MORNING MEDITATION IN THE CHAPEL OF THE
DOMUS SANCTAE MARTHAE
The time of re-creation
Friday, 19 December 2014
(by L'Osservatore Romano, Weekly ed. in English, n. 1, 2 January 2015)
In order to truly be “mother”, the Church must “let herself be startled by the newness of God”, who through the Holy Spirit is able to “make all things new”. Otherwise she risks becoming barren, afflicted by Pelagianism, selfishness, power, by the desire to “take over consciences” or becoming an “entrepreneur”. Pope Francis pointed out this temptation during the Mass at Santa Marta celebrated on Friday.
Francis’ reflection was inspired by the day’s Readings: the births of Samson and John the Baptist announced by angels, as told in the Book of Judges (13:2-7, 24-25a) and the Gospel according to Luke (1:5-25). “Today, the word that the Church makes us reflect on, prior to Christmas, the most important word today, is ‘barren’”, the Pontiff explained. The liturgy, in fact, “presents to us these two barren women who had no children, they weren’t able to have any”. The Pope recalled that “in the people of Israel, barrenness was borne with difficulty: one could probably say that the inability to give life was considered almost a curse, because not having children prevented the fulfillment of the Lord’s commandment to fill the earth with new lives”.
Yet, he noted, “there are many barren women in the Bible, and always for important reasons”. Starting with “Sarah, our mother: barren” but “the Lord performs a miracle”. And “the mother of Samuel was barren too”: and in this situation as well, “the Lord performs a miracle”. And again, “the daughter of Jephthah went to the mountain bewailing her virginity, because she was not able to have children before she died”.
Thus, Francis explained, “barrenness was a bad, bad thing”. And today, the Church “shows us this symbol of barrenness, just before the birth of Jesus, through a woman unable to have a child”. This “is the sign of a humanity unable to take one more step: so many barren women were old, their wombs were no longer fertile”. And “the Church wants us to reflect on this barren humanity”, on the humanity that “had reached the point where it could no longer go on”. Recalling that “the law of Moses provided for the offspring of a dead man, because it was so important to have descendants, to give life”, the Pope remarked that “these barren women receive a miracle, they receive the grace of the Lord and they are able to conceive”.
“From barrenness”, the Pontiff continued, “the Lord is capable of reopening a new lineage, a new life: this is today’s message”. Therefore, “when humanity is exhausted, it can no longer go onward, grace comes and the Son comes, and salvation comes”. And in this way, “that exhausted creation makes way for the new creation, and thus we can call it a ‘re-creation’”.
Therefore, the truly “marvelous miracle of creation leaves room for an even more marvelous miracle: re-creation, as the prayer says today: ‘You, Lord, who marvelously created the world, and more marvelously recreated it’”.
Thus, it is precisely “this ‘second’ creation when the earth is exhausted, and today’s message: we await the ‘master’, capable of recreating all things, of making things new”. And hence “we await the newness of God”. This, after all, is Christmas: “the newness of God who remakes creation, all things, in a more marvelous way”.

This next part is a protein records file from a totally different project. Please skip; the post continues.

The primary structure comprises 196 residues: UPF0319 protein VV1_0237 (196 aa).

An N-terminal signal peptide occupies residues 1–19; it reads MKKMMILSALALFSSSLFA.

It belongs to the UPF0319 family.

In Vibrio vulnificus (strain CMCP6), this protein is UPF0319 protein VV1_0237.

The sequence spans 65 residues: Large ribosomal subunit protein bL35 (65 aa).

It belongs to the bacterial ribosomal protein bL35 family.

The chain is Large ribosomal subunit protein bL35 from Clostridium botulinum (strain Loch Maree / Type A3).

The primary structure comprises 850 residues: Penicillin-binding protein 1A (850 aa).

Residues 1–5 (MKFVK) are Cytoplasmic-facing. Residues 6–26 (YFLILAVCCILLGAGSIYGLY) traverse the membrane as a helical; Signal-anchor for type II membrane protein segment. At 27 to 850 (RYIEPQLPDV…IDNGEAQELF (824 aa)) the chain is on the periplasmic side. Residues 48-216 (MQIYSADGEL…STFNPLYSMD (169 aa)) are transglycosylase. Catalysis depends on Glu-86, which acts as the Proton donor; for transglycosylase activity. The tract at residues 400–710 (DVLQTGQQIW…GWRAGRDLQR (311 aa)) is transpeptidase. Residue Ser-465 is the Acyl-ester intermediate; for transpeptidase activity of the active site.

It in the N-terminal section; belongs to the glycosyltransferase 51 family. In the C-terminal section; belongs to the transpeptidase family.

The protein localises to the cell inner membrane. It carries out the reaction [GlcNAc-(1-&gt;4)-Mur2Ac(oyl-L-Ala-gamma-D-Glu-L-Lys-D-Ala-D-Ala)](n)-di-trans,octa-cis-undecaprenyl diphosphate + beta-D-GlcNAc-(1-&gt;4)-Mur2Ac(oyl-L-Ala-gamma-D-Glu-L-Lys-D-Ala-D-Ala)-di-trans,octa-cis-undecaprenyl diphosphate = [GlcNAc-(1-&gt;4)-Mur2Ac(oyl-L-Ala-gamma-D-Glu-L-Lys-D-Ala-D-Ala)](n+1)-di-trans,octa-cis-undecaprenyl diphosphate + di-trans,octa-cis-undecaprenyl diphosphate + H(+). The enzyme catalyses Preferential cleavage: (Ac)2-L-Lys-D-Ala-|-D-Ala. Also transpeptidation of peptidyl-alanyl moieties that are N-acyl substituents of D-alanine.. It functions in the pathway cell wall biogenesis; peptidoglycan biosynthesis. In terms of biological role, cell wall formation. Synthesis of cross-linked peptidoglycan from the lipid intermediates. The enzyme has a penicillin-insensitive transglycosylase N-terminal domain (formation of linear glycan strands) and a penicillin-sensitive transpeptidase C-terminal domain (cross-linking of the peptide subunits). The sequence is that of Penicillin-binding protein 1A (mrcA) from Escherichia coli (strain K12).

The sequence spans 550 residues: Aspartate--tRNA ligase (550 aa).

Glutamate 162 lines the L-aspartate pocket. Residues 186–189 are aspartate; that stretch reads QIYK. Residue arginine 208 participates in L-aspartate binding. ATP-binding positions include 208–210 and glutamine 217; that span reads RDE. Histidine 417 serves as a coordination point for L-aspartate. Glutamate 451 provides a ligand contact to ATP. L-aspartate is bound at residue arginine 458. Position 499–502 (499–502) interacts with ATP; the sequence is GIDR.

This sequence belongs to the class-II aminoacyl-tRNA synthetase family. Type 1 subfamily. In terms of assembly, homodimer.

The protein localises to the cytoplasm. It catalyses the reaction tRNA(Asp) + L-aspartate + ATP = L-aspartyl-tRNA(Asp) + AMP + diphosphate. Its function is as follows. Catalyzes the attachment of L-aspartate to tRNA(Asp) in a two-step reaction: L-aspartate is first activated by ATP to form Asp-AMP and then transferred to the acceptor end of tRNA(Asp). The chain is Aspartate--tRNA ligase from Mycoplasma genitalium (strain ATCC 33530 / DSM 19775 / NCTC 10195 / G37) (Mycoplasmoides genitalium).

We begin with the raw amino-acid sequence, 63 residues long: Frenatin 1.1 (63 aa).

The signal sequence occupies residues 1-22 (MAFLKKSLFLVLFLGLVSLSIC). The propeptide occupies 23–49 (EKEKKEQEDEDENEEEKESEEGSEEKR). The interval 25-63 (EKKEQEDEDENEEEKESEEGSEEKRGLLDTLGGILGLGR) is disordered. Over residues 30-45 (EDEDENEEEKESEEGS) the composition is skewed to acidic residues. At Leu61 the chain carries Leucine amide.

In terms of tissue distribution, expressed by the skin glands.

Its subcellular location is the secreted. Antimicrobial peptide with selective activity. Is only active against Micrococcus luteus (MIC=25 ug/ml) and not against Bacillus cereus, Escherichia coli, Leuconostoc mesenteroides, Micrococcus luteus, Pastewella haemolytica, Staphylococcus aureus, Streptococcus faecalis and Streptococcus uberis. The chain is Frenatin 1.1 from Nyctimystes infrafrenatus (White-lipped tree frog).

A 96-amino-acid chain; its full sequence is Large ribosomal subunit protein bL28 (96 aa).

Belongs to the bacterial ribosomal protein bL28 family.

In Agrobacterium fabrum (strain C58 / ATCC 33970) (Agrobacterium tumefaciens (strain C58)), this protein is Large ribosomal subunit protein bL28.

The Pontiff then emphasized that “it’s curious” that “in both texts, both that of Manoah’s wife and that of Elizabeth, in order to explain how He will do this, how this will come about, the Holy Spirit is spoken of: ‘the Spirit of the Lord stirred him’, it says”. And “this ‘re-creation’ is possible only with the Spirit of God”. What then is the message? “Let us open ourselves to the Spirit of God. We can’t do it alone. It is He who is able to do things”.
The issue of barrenness, the Pope said, “also makes me think of our Mother Church, of the many kinds of barrenness that afflict our Mother Church when, due to the importance of hope in the Commandments, that Pelagianism that we all carry in our bones, she becomes barren: she believes she is able to give birth”, but can’t. Instead, “the Church is a mother and becomes a mother only when she opens herself to the newness of God, to the power of the Spirit”. It is “when she says to herself: ‘I do everything, but I’m done, I can’t give any more’” and then the Spirit comes.
Francis then asked to pray “for our Mother Church, for so much barrenness in the People of God: the barrenness of selfishness, of power”. For “the Church is barren when she believes she can do it all, that she can take over the consciences of the people, going the way of the Pharisees, of the Sadducees, on the path of hypocrisy”. This is why we need to pray. And to do so in a way that this Christmas also renders “our Church open to the gift of God”, able to let herself be “startled by the Holy Spirit”: a Church “which has children, a Mother Church”.
However, the Pope indicated, “I have thought so many times that the Church, in some places, is more an entrepreneur than a mother”. Therefore, he concluded, “looking at this history of the barrenness of the People of God, and the many stories in the history of the Church that have made the Church barren, let us ask the Lord, today, looking at the Nativity scene, for the grace of fruitfulness for the Church”. The grace that “the Church may be a mother, first of all, like Mary: a mother!
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